Compliance » Takedown Fever: Potential Liability For Aggressive Copyright Holders

Takedown Fever: Potential Liability For Aggressive Copyright Holders


September 23, 2015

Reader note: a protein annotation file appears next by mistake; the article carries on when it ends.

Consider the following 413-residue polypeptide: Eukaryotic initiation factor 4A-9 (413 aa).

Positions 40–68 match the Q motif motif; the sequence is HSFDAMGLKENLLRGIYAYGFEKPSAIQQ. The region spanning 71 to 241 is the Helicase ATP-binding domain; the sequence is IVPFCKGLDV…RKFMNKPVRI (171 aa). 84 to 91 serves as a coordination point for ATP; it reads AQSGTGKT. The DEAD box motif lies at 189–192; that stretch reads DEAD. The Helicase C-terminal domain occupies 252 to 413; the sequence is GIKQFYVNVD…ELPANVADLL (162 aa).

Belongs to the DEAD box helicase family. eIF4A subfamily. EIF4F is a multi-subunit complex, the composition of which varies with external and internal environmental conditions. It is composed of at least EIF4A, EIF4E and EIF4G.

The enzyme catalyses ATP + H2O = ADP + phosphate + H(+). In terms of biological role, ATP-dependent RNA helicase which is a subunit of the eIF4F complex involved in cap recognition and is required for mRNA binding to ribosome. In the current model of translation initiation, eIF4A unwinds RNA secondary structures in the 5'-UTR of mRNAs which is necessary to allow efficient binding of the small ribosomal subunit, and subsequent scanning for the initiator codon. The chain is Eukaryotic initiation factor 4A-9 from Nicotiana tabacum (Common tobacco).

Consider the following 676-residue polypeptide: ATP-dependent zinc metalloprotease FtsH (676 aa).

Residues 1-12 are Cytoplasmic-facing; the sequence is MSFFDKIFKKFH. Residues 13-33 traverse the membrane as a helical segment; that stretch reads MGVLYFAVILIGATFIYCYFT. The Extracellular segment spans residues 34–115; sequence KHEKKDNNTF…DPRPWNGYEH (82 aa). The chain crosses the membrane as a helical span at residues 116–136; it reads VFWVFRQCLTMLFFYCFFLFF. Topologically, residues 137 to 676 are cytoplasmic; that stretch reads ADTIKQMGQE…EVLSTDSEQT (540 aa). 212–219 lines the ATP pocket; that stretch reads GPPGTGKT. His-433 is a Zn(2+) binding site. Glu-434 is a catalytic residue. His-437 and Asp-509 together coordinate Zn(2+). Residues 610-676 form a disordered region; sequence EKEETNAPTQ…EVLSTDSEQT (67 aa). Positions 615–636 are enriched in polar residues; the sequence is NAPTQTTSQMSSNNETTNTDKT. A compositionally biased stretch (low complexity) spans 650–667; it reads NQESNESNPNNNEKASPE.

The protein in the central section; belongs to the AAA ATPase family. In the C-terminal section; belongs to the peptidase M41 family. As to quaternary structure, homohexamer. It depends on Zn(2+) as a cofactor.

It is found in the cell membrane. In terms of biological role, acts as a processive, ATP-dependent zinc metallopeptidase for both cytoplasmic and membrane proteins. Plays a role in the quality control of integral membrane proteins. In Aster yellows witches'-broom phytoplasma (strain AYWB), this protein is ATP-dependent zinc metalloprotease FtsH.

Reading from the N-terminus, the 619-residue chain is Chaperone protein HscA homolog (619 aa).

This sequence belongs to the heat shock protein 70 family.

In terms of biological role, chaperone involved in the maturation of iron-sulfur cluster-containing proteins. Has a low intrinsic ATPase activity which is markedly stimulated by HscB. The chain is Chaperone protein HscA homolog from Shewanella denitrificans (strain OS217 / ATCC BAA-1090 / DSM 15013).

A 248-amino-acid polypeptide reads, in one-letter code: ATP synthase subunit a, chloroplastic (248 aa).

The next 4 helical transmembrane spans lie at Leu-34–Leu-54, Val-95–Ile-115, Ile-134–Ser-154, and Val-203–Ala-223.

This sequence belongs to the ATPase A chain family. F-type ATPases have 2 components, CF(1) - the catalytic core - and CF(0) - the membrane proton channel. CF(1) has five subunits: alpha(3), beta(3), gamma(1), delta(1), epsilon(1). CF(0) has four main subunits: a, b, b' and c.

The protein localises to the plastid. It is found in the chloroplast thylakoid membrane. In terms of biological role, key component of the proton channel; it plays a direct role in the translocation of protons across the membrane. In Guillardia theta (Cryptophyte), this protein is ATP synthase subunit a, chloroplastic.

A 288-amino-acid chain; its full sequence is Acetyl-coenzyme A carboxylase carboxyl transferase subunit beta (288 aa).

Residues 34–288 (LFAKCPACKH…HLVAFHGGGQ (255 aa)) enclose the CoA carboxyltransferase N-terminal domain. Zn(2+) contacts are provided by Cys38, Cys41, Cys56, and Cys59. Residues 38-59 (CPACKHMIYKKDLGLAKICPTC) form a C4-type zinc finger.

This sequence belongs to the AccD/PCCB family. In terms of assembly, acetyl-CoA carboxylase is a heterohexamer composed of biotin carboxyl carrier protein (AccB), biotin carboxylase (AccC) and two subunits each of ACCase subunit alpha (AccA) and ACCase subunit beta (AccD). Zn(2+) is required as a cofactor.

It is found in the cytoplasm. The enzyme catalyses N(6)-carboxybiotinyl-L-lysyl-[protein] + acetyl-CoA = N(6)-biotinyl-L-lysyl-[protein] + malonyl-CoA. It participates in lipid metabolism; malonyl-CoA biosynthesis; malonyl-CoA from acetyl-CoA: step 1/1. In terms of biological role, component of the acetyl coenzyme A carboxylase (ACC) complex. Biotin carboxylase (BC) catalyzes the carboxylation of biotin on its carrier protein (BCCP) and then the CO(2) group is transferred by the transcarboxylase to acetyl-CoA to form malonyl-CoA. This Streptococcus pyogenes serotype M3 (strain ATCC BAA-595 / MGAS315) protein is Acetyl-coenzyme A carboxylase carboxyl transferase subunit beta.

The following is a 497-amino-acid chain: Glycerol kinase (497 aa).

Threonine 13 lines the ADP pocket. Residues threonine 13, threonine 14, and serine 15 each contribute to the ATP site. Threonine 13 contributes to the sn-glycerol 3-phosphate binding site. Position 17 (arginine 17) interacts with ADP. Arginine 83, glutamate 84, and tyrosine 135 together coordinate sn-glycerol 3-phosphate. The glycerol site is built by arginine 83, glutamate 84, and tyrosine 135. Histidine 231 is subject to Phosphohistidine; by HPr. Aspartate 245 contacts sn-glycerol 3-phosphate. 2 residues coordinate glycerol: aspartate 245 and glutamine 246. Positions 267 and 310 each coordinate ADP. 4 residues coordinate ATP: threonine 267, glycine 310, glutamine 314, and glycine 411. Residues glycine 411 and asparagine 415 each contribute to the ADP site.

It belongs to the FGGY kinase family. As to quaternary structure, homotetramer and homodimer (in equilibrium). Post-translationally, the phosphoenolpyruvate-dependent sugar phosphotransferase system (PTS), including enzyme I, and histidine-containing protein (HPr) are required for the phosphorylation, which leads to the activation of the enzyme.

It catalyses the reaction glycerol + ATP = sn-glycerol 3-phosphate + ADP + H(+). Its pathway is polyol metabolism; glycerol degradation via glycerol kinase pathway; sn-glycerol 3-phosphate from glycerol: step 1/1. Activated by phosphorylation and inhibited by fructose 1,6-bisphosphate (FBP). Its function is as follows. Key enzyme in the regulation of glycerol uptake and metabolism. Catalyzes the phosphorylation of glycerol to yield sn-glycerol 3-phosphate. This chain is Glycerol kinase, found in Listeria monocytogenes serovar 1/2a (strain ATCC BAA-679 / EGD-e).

The Ninth Circuit Court of Appeals has held that before sending out a takedown notice, a copyright holder must consider whether its target is engaging in fair use. The emphasis in this case is on the word “before.” In Lenz. v. Universal Music Corp et al., the copyright holder of the Prince song “Let’s Go Crazy” had sent a takedown notice to a woman who had used it as the soundtrack to a video featuring her 13-month old son dancing, and uploaded it on to YouTube. The woman sued, alleging the copyright holder had violated the Digital Millennium Copyright Act by falsely stating in its notice that it had a good faith belief that she infringed its copyright. In a client alert, Cooley LLP attorneys say this case should be a caution to any copyright owner contemplating sending out a takedown notice for a video, or any other work. The takeaway, according to the authors, is that fair use “is not merely a ‘defense’ that an infringer may assert.” Rather it’s a possibility that copyright holders must in good faith consider before sending the notice, and if it can be shown they didn’t do that, they can be found liable and may have to pay damages.

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